Agent's Take: Examining the market for the NFL's top young wideouts
Julio Jones, A.J. Green, Demaryius Thomas and Dez Bryant are the next great wideouts. Joel Corry examines what the market looks like for those four budding stars.
Traditionally, pass rushing defensive ends and blindside tackles have been paid a salary premium, along with quarterbacks. In recent years, pass rushers have maintained their place within the NFL salary landscape but offensive tackle salaries haven’t kept pace. Elite wide receivers have moved ahead of tackles in the NFL’s salary hierarchy.
Ten-million-per-year wide receivers were a rarity prior to the NFL’s 2011 lockout. The salaries of elite receivers have grown more than any other position since the lockout ended. Calvin Johnson and Larry Fitzgerald are the NFL’s two highest-paid non-quarterbacks with contracts averaging more than $16 million per year. Mike Wallace was the only player who signed a deal in excess of $10 million per year in this year’s soft free-agent market. Below is a chart outlining the top of the current wide receiver market.
|Highest-Paid Wide Receivers|
|Calvin Johnson||Lions||2012||$53,250,000||$51,750,000||$16,207,143||7 Yr Extension|
|Larry Fitzgerald||Cardinals||2011||$45,000,000||$45,500,000||$16,142,857||7 Yr Extension|
|Mike Wallace||Dolphins||2013||$30,000,000||$37,000,000||$12,000,000||5 Years|
|Dwayne Bowe||Chiefs||2013||$26,000,000||$36,000,000||$11,200,000||5 Years|
|Percy Harvin||Seahawks||2013||$25,500,000||$36,000,000||$11,166,667||6 Years|
|Vincent Jackson||Buccaneers||2012||$26,000,000||$36,000,000||$11,111,111||5 Years|
This salary trend is expected to continue for wide receivers with the increased emphasis put on the passing game. In 2012, 10 wide receivers topped 1,350 receiving yards, which is more than in any other season in NFL history, and five wide receivers hit the 100 receptions mark. Four players on their rookie contracts (Dez Bryant, A.J. Green, Julio Jones and Demaryius Thomas) have emerged as or are on the verge of becoming elite wide receivers. Reaching Johnson/Fitzgerald’s salary levels may be difficult but Wallace’s deal should serve a salary floor for their next contracts since he isn’t considered to be their equal as a player.
As first-round picks in 2011 Green (fourth overall pick) and Jones (sixth overall pick) will be eligible to sign new deals at the end of the season. Beginning with the 2011 draft class, teams have an option for a fifth year with first-round picks. The option must be exercised after the third year of the deal (May 3 deadline with Green and Jones). The fifth year is guaranteed for injury when the option is exercised. It becomes fully guaranteed if the player is on the team’s roster at the start of the fifth league year, which is 2015 for Green and Jones. The fifth year salary for top-10 picks is the transition tender (average of the 10 highest salaries) for a player’s position in the fourth year of his contract. Since it’s a certainty that Green and Jones’ options will be exercised, their salary for 2015 will be the 2014 wide receiver transition tender, which is $8.867 million this year, absent a new deal.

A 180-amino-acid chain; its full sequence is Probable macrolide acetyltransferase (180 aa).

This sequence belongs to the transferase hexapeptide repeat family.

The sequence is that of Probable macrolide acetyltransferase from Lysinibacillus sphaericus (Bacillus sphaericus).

As 2010 draftees, these constraints don’t apply to Bryant and Thomas. They can sign new deals at any time. Bryant and Thomas will be entering their contract years in 2014. Here’s a look at each of four players’ situations.
A.J. Green, Cincinnati Bengals
Green’s first two seasons are arguably the best for any wide receiver in NFL history. He has 162 receptions, 2,407 receiving yards and 18 touchdowns. His receptions and receiving yards rank second and sixth all-time for wide receivers after their first two years. The two-time Pro Bowler is also the first player to have 100 receptions, 1,500 receiving yards and 10 touchdowns in his first 20 NFL games.
The Bengals have surprised many in NFL circles by being proactive with core players entering the final year of rookie contracts. Most notably, Geno Atkins became the NFL’s second-highest paid defensive tackle on a veteran contract (by average yearly salary) with his five-year, $53.327 million contract extension shortly before the start of the regular season. Quarterback Andy Dalton, who was a 2011 second-round pick, will be entering his contract year in 2014. Although, the Bengals can keep Green under contract though 2015 with the option year, he should be more of a contract extension priority than Dalton.
The Bengals are in good salary cap shape for 2014. They have $107.682 million in 2014 cap obligations with 49 players under contract while the top 51 cap numbers count toward the cap during the offseason. The Bengals can also carry over their unused 2013 cap room, which is currently $9 million, to 2014. They could have close to $25 million in cap room when the 2014 league year starts on March 11 depending on where the 2014 cap is set.
Julio Jones, Atlanta Falcons